But what’s perhaps more impressive is how involved climbers have continued to be after the purchase. The OCC continues to manage all the trail building and infrastructure management in the park, and there have been plenty of volunteer-led cleanup days since that grand opening. Even now, Kennard says, five-gallon buckets are kept at the top of the trail beside a sign. It asks climbers to consider toting down a bucket and hauling it back up with any trash they find. “And they do,” she says. “There’s citizen-led conservation work going on there every day.”

That’s led to even more climbing access wins, says Curtner.

“Seeing how popular the area is and how many people come here specifically for climbing has opened up a lot of our land managers’ eyes,” she says. Since the opening of the Mad River Gorge, “We’ve been able to have access open in other areas of the state that have historically banned climbing."

Now free of most trash (the park district won an award for the cleanup), the gorge has lived up to its promise as a premier Midwest climbing destination. Kennard frequently sees the parking lot packed with both Ohio and out-of-state plates.

However, she says, there’s still one major job left to be done: the construction of a footbridge across the Mad River and a service-access road atop the cliffs on that side. Both would give climbers and emergency personnel access to the abundance of routes on the opposite, river-right (north) side of the gorge. The whole project would take about $800,000, Kennard says, which is why the park district is actively applying for grants and other forms of support.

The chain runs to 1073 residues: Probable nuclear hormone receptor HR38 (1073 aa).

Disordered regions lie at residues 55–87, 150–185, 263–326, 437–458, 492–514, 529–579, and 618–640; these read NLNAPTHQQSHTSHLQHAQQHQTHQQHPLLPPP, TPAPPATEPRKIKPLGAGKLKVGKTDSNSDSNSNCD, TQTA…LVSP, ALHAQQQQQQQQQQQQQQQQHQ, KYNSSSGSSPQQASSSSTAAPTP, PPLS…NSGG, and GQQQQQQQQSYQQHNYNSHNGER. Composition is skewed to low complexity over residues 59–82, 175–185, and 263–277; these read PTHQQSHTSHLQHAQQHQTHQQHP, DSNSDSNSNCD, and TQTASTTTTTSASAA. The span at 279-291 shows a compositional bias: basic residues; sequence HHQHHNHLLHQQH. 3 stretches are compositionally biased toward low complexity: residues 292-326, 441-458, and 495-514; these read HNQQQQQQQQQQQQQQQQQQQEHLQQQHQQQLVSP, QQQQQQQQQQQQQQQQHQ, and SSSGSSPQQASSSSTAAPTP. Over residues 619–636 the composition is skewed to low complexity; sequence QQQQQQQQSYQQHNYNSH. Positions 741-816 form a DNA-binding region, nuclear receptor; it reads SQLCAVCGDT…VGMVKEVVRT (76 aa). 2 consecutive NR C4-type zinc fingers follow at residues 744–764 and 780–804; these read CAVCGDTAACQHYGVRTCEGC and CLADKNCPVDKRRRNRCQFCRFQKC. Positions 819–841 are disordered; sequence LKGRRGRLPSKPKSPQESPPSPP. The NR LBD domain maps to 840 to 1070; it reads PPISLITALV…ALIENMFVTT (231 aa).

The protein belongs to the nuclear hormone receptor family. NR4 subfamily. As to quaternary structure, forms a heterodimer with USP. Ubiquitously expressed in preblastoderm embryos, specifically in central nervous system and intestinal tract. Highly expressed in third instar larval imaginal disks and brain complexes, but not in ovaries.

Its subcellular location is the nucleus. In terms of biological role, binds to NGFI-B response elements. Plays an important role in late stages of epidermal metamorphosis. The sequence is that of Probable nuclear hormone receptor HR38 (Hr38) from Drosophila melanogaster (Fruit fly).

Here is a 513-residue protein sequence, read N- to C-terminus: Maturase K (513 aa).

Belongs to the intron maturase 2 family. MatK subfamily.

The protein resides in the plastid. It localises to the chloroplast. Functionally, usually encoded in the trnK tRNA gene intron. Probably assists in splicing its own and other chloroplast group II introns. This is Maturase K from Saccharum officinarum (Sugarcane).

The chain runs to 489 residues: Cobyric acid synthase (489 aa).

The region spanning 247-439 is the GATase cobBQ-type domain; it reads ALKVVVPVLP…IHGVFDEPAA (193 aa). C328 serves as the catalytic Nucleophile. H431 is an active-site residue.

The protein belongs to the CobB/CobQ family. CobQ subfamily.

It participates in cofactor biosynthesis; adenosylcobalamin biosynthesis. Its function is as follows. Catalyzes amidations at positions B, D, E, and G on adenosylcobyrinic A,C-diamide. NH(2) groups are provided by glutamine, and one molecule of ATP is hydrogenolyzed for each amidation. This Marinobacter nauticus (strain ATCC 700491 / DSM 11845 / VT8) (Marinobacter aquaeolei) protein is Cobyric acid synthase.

In the meantime, the Mad River Gorge & Nature Preserve is still an adventure destination in its own right, and a conservation success story happening in real time.

"[Good stewardship] is one of our ways of giving back,” Cutner explains. “The gorge is beautiful, and we’re just so happy to be here.”

If You Go

Your cheat sheet for a trip to the Mad River Gorge and Nature Preserve.

Location 

The Mad River Gorge is a 91-acre preserve located just northeast of Dayton, Ohio, about an hour west of Columbus. Park near the front of the park, at the paved lot on the north side of Dayton Road.  

Approach

The short approach trail follows the path of an old railroad. It extends north from the parking lot down into the gorge. Approaches to all routes are less than a mile.  

Climbing

The MRG is home to boulders ranging from V0 to V8 and roped routes from 5.5 to 5.12c. Most of the routes are 30 to 50 feet tall. 

Camping

There’s nearby camping at Buck Creek State Park and John Bryan State Park, both 15 to 20 minutes away. Right now, there is no camping within the Mad River Gorge and Nature Preserve.

Reminders  

Bolted anchors are available for top roping on many climbs; top roping from trees is not permitted. Please remember to stay on trail and pack out everything you pack in. If you feel like going the extra mile, five-gallon buckets are available at the top of the access trail for litter carryout. 

Find more information about grades by purchasing the area guidebook.

All articles are for general informational purposes.  Each individual’s needs, preferences, goals and abilities may vary.  Be sure to obtain all appropriate training, expert supervision and/or medical advice before engaging in strenuous or potentially hazardous activity.